Day 22: Professional Peregrinos

Day 22 began with the sounds of alarms ringing much too early, rousing me and my companions for our sixth day of walking the Camino de Santiago. This morning, the only thing keeping my aching legs and feet moving was the thought of the much-needed rest day we were to have tomorrow after completing one of our longest hikes yet, from Sarria to Portomarin. We bid farewell to the little city of Sarria that seemed so out of place in the vast Galician countryside and recommenced our journey on the way to Santiago.

Today’s walk was much different from those of previous days. Still in a tranquil and pensive mood from the silent walks of the day before, I was looking forward to more time to enjoy the scenery, smell the flowers, and bask in the gentle sounds of nature along the Camino. I soon realized, however, that this would not be happening. Instead of chirping birds and cowbells, I heard Spanish, French, Italian, German, and Korean words and laughs, as the whole world seemed to be gathering on the roads. Only slightly beyond the 100 km mark from Santiago, dozens of intrepid travelers had joined the Way, planning to cover this minimum distance that must be walked in order for foot pilgrims to receive their compostela, or certificate of completion. Their clean shoes and obvious enthusiasm gave away the newcomers at once, while we, experienced Camino professionals by now, could only focus on how to descend the gradual inclines without aggravating our shin splints and sore knees.

I saw an abundance of energy everywhere on the Camino today; old Russian ladies in bright pink baseball caps danced and sang down the tree-lined road, and cyclists shouted joyous cried of “Buen Camino!” as they whizzed by over the hills. Even the cows being herded across the way to pasture were infected by the spirit of the pilgrims: I was caught in a staring match with a rebellious bovine breaking off from the group, but luckily did not meet the same fate as a German who was charged and had to fight the mooing beast off with his walking stick. This rebel spirit had spread to the DOC group as well, as we figuratively tossed away our itineraries and decided to lunch at a small café rather than our pre-determined rendezvous location!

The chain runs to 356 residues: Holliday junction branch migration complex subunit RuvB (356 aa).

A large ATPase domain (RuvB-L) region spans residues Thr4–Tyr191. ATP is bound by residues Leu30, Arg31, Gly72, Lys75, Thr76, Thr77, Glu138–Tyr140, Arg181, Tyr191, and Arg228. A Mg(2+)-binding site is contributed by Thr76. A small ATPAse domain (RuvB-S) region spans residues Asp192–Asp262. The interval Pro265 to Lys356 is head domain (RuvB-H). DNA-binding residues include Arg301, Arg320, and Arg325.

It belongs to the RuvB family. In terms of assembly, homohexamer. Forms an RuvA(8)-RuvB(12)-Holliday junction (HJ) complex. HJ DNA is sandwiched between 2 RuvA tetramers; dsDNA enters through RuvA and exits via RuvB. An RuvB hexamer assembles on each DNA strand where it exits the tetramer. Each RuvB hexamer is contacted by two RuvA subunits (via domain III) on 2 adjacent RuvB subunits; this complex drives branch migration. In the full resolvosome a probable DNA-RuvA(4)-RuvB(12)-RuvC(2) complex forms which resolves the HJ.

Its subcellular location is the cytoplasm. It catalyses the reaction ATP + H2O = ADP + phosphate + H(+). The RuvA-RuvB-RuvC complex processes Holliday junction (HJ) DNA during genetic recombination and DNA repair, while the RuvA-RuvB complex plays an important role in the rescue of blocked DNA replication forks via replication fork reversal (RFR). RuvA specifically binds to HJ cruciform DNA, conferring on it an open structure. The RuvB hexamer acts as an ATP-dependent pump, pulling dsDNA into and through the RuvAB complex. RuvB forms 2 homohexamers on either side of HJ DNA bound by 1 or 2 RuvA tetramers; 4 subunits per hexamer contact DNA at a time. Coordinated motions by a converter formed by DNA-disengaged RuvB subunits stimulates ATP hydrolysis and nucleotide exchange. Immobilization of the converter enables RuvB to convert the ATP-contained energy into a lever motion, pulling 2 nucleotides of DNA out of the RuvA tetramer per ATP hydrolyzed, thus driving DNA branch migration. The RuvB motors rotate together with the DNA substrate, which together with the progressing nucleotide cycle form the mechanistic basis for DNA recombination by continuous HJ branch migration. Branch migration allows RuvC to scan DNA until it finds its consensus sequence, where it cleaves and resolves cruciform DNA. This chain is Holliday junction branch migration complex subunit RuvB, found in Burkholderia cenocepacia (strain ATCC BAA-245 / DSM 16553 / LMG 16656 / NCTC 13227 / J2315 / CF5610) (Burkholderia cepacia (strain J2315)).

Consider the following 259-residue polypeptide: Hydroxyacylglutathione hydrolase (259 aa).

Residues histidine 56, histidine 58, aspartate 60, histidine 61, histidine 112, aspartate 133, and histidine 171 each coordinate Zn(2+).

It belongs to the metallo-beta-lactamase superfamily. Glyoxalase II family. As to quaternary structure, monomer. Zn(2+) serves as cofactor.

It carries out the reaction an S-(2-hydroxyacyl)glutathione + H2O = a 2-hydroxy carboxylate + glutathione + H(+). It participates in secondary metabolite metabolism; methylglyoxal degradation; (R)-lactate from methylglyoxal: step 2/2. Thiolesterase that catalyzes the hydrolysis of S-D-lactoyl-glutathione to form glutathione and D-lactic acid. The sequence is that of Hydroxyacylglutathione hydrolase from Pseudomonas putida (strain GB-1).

The lovely weather held long enough for me to reach our destination dry, though I heard a few speedy Huskies had encountered some hail up at the front of the pack. Coming over a hill, the little town of Portomarin rose on the next slope. The name, which had so confused me throughout the day, made perfect sense. Here in the middle of the mountains of Galicia, a huge sparkling reservoir lay at the foot of the town, reflecting the trees and sky as if in a painting.

Later in class, held in our charming wooden bungalow, we discussed Christian pilgrimage in comparison to the Hajj. According to our readings, scholars tend to characterize Christian pilgrimages as highly individualistic, with little to no focus on community, hardship, or ritual, as opposed to the highly structured, risky, and ritualized Hajj of Islam. I compared this to my own experience walking today, and found the energy and culture I have been experiencing did not line up with these descriptions. This made me realize how unique and special the Camino really is as a pilgrimage route, simultaneously similar to and quite different from the Hajj or the other traditional Christian pilgrimages to Rome or Jerusalem. While open to pilgrims and travellers of any nationality or religious affiliation, the Camino still fosters a clear sense of community that is immediately established when displaying the pilgrim’s scallop shell and walking stick. Ritual, while not prescribed by doctrine, plays a major role in the social life and experience of the Camino, with the customary greeting and daily stamps of progress in the Credencial del Peregrino. Additionally, the Camino can be as personal, community-based, religious, or secular as you make it, with motives, methods, and goals that are as varied as the pilgrims themselves. I am walking the Way and imitating the journey that countless pilgrims have walked for centuries upon centuries, but I still have all the means to make this experience uniquely my Camino.

Rose Caplan – Environmental Science